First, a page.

Black Web 2.0
Security Breach: 100 Million Facebook Accounts Published Online
Jul 29, 2010 Aug 20, 2013

I forget what round we are in of the on-going Facebook security debacle, but this latest round includes public information getting extracted from FB, formatted, and turned into a downloadable file that gives anybody who downloads it, information on 100 million Facebook users.

The information that Ron Bowes, an online security consultant, on the Internet site Pirate Bay extracted from Facebook at the time was public (due to FB users not understanding or caring about the new Facebook privacy settings), so there was no real crime committed, unless he sells the information to a third party without the consent of FB. All he really did was create some code that did a public search on all Facebook user's information that wasn't hidden behind privacy settings, and created a file; which, sounds like par for the course for any computer nerd, geek, hacker...or anybody data mining for valuable information.

The problem is that whenever any one of the 100 million people with information is on that list decides to make any part of their Facebook information private, or deletes their Facebook page entirely, there will still be a record of that information that will be available to anyone who chooses to download, view, and/or use it.

So for example, any information in your profile (phone no., birth date, high school, political party affiliations, images, who you are married to...any information that could be "useful" to whoever) that you did NOT choose to "remove from public search" in your Facebook security settings, could be on this list. Even if you took the time and locked down your profile, any of your FB friends who didn't and you are mentioned by them, your name and other info could STILL be on the list.

After he scanned, downloaded, and made the information available to anyone, THEN he decides that this information is important and could be a problem. On his website, he writes:
"As I thought more about it and talked to other people, I realized that this is a scary privacy issue. I can find the name of pretty much every person on Facebook,"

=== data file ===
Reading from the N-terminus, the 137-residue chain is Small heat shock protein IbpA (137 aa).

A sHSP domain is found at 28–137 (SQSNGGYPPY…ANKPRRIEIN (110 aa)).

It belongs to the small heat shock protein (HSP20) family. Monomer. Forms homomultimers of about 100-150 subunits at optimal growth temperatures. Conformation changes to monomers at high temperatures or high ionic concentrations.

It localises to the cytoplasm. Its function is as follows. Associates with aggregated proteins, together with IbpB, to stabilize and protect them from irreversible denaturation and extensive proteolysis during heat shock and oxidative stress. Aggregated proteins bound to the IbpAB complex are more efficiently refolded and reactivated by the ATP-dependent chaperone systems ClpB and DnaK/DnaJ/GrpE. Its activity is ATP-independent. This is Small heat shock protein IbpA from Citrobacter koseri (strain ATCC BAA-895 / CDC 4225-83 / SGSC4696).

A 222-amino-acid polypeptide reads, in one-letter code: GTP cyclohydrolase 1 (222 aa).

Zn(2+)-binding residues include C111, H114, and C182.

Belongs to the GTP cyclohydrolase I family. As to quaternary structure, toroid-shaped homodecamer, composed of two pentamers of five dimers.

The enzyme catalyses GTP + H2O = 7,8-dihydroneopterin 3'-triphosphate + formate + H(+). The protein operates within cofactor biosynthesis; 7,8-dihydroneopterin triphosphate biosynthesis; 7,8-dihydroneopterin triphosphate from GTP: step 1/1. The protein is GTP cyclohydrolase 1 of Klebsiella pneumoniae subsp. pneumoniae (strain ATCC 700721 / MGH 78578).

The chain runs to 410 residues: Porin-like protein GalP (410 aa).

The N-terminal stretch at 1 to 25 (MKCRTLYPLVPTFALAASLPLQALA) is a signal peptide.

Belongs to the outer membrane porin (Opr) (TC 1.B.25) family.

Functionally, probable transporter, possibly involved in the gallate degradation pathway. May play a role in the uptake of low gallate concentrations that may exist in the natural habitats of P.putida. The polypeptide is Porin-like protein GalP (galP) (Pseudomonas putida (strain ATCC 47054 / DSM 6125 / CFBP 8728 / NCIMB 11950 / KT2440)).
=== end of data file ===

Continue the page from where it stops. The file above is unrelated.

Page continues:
Side note: If you could see the look on my face now, I would have the "you knew good and well what you were doing, and you did it anyway just to make a name for yourself" look on my face.

Moving right along, Facebook does know about the issue, but concludes in a statement mailed to msnbc.com, that in some way, this is the whole purpose behind FB - To find people and share information.
"People who use Facebook own their information and have the right to share only what they want, with whom they want, and when they want," it said.

"Our responsibility is to respect their wishes. In this case, information that people have agreed to make public was collected by a single researcher. This information already exists in Google, Bing, other search engines, as well as on Facebook," the statement added.

"No private data is available or has been compromised. Similar to a phone book, this is the information available to enable people to find each other, which is the reason people join Facebook. If someone does not want to be found, we also offer a number of controls to enable people not to appear in search on Facebook, in search engines, or share any information with applications."
Yeah, in a weird way, that makes sense. One of my favorite quotes that I live by and seems to fit this new online security trend is:

"Nobody is gonna look out for you better than you"

So It would behoove anybody with a FB account (or belong to any other social networking site) to take some time and learn, understand, and apply proper security practices to ensure you are aware of what the world internet knows about you.

via: MSNBC.com